so you recommend that someone who is not using the 7D MK II for wildlife or sports buy a D4s?  A D4s won't do sports or wildlife?  What is he on??

From his review I gather that he is recommending the 1D4 over the 7D2.  As a primary camera this makes sense.  Personally this is one area where I do not agree.  I find a 5D3 + 7D2 to be a better combination.

In terms of the D4s I know he loves this camera because he found the AF to be superior to the 1Dx in his review.  That being said he is a Canon shooter.  This is one area where I do not entirely agree with him.  Personally for wildlife I cannot justify the price difference of the 1Dx over the 5D3.

13
EOS Bodies / Re: Ron Martinsen Blasts the 7DII in his review
« on: December 19, 2014, 09:22:17 PM »
I happen to be friends with Ron and have worked with him for some time.  While I do not always agree with his reviews, he's pretty straight up.  One thing is he has always stated what he thought about products - even when it wound up pissing off his sponsors.  Keep in mind that the majority of big review sites out there have to temper their disappointments in order to not suffer financially.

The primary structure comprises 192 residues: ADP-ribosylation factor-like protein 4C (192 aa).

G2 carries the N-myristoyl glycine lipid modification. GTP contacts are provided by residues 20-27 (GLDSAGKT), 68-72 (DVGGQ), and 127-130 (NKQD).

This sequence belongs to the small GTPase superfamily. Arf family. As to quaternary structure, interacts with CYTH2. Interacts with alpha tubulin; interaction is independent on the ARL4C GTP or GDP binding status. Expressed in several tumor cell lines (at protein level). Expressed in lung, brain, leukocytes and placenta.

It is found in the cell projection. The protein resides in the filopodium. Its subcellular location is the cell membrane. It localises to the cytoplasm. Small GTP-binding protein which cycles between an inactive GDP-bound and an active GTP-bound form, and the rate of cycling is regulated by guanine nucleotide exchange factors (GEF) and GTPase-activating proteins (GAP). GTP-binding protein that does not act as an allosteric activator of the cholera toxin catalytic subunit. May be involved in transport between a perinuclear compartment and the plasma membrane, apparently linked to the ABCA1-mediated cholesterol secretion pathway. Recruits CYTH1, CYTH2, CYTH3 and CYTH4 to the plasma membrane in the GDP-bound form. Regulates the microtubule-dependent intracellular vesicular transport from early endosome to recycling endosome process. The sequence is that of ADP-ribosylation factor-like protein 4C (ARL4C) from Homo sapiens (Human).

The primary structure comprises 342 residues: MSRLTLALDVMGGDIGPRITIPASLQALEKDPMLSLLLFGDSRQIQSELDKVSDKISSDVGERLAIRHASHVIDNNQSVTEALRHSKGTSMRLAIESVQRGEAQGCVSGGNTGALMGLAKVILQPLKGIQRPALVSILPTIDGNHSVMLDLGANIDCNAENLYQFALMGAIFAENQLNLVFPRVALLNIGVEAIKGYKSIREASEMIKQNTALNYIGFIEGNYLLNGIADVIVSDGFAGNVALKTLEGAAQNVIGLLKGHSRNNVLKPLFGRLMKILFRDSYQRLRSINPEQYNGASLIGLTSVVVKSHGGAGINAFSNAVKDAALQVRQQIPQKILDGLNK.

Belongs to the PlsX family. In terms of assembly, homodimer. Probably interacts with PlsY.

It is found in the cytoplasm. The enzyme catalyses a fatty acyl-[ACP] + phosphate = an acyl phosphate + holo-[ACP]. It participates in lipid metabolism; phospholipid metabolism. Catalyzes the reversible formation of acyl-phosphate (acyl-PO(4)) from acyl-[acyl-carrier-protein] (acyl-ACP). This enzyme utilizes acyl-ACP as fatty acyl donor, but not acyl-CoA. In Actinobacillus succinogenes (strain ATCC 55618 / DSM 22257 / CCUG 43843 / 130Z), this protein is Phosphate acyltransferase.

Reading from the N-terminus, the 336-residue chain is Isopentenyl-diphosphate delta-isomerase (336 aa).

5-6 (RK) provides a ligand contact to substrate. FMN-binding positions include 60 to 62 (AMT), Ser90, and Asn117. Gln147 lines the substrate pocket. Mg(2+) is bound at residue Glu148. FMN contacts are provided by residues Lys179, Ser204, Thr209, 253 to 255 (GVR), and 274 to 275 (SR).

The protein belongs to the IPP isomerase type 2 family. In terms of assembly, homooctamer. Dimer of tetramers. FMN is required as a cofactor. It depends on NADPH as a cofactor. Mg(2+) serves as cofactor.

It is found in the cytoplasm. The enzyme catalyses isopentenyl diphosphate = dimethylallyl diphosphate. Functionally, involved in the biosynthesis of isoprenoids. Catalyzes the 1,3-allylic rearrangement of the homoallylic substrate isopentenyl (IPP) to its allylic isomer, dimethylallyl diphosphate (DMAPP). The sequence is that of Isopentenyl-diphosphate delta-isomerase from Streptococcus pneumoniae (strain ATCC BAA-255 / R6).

In terms of his review on the 7D2, I happen to agree with it.  I have owned a 7D and currently own a 7D2, 5D3, and 6D.  Initially upon receiving my 7D2 I was so disappointed that I posted that I would send it back.  I wound up not doing that.  Instead I only take it out of my bag when the light is good enough that I can comfortably shoot at ISO 800 or below.

You can argue that neither I nor Ron should expect much from a cropped sensor, but at least in my case I was hoping for more.  Sony and Samsung have proven that this is possible, and at least sensor-wise the 7D2 accomplishes very little over the 7D.  In fact, Ron's comparison comment was mine - except my original statement was "sure, the 7D2 has better image quality than the 7D, but that's kind of like saying that diarrhea is better than the stomach flu".